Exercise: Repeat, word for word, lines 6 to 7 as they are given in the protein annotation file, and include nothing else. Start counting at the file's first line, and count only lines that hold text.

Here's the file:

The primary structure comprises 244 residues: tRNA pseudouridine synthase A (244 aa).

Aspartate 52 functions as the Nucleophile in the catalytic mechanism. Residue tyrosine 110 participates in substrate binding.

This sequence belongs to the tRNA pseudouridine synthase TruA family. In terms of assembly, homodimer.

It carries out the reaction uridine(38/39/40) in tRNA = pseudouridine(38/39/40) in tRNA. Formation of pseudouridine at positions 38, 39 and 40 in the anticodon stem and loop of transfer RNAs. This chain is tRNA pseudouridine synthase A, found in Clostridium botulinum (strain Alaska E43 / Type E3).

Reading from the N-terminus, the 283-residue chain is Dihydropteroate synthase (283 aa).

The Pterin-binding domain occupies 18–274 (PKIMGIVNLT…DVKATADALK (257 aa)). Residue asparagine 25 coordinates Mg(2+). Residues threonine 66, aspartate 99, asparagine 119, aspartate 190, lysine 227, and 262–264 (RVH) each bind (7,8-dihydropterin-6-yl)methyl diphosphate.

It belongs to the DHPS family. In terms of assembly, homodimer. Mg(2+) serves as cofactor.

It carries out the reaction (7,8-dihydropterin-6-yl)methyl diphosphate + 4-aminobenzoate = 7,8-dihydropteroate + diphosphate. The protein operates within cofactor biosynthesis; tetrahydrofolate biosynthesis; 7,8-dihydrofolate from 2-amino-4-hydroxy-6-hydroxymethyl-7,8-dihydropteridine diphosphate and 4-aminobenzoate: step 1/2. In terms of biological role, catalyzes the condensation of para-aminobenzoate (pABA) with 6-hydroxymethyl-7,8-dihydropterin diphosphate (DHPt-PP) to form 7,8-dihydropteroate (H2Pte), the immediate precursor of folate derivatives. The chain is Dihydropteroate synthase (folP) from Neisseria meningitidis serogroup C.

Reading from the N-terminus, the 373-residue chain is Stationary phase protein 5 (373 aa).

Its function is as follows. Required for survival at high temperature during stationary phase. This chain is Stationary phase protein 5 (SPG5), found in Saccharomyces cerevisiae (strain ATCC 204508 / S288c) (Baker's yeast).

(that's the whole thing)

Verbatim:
The Pterin-binding domain occupies 18–274 (PKIMGIVNLT…DVKATADALK (257 aa)). Residue asparagine 25 coordinates Mg(2+). Residues threonine 66, aspartate 99, asparagine 119, aspartate 190, lysine 227, and 262–264 (RVH) each bind (7,8-dihydropterin-6-yl)methyl diphosphate.

It belongs to the DHPS family. In terms of assembly, homodimer. Mg(2+) serves as cofactor.